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Archive for the ‘Weekly Review’ Category

WHATWG Weekly: Stream API and better autocomplete

Thursday, December 15th, 2011

James Hawkins proposed the intent element in a way that brings back memories of HTML4. Happy to be reminded we are over SGML now. This is the WHATWG Weekly.

Better autocomplete

Overnight a complete proposal for better autocomplete appeared on the WHATWG Wiki, apparently already experimentally implemented in Chrome (prefixed). It proposes a new autocompletetype attribute that takes values such as birthday and cc-number. The advantage over ECML is that changes only need to happen on the frontend. The backend can stay the same.

File API

Adrian Bateman proposed to remove the readAsBinaryString() method from the File API standard. Everyone else seems to be on board so it will likely go away soon. Thanks to ArrayBuffer the method became useless.

He also proposed a new argument for createObjectURL() to indicate the resource will only be used once and can then be garbage collected.

Stream API

Sort of analogous to Blob objects a new Stream object has been proposed by Microsoft and it comes with a bunch of friends too so you can interact with it. Combined with XMLHttpRequest this will allow streaming data to the server or downloading large amounts of data and processing it as it comes in.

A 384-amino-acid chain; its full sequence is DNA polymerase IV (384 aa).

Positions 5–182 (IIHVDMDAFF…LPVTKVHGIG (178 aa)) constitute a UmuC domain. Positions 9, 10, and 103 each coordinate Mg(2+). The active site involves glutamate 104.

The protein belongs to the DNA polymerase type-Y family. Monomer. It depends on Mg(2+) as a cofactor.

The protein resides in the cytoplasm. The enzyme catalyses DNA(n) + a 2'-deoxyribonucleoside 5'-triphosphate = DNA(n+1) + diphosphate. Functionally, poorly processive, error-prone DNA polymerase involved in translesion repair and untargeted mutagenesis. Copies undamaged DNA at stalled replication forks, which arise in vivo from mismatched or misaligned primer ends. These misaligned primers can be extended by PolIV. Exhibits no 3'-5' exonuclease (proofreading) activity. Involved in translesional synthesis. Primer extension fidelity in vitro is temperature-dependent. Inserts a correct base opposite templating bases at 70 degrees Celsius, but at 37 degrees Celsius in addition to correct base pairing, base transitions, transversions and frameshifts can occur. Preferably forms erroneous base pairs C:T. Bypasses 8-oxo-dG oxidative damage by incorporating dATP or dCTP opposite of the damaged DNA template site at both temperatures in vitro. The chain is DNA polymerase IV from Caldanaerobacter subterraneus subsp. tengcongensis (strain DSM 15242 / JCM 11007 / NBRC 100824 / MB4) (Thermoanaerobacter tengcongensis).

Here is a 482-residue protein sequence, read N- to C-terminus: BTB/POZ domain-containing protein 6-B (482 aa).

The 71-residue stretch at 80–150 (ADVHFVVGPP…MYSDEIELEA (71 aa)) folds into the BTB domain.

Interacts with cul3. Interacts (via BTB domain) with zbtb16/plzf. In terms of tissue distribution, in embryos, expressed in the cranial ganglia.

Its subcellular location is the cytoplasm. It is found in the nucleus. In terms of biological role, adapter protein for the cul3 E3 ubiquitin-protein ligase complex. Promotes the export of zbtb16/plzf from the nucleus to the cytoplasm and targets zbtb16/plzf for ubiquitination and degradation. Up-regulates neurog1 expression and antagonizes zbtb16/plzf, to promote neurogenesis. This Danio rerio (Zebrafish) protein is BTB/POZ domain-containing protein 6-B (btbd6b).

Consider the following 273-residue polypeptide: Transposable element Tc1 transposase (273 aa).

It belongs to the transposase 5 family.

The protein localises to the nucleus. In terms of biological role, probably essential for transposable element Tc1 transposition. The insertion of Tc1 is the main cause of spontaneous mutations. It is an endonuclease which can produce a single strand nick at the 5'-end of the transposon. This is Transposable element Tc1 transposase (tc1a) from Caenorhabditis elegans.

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WHATWG Weekly: Encoding woes and WebVTT

Monday, December 5th, 2011

If you want to contribute to the WHATWG Blog or Wiki, join IRC (#whatwg on Freenode). We had to shut down user registration unfortunately due to excessive spam. Welcome to another WHATWG Weekly. If it were themed, this would be about Sinterklaas.

Encoding problem

In response to Faruk Ate?' plea for defaulting to UTF-8, David Baron explained the platform encoding problem. The problem is that currently the default encoding varies per user (depending on locale primarily) and sites rely on locale-specific default encodings. Such sites visited by a user using a Dutch computer and a user using a Chinese computer, will render differently. In particular, their byte streams will be decoded using a different encoding. The implication is that the web is less global than it should be. How exactly we are to overcome the platform encoding problem, without everyone explicitly opting in to an encoding using <meta charset=utf-8> (please do so if you are a web developer), is still unclear. Ideas welcome!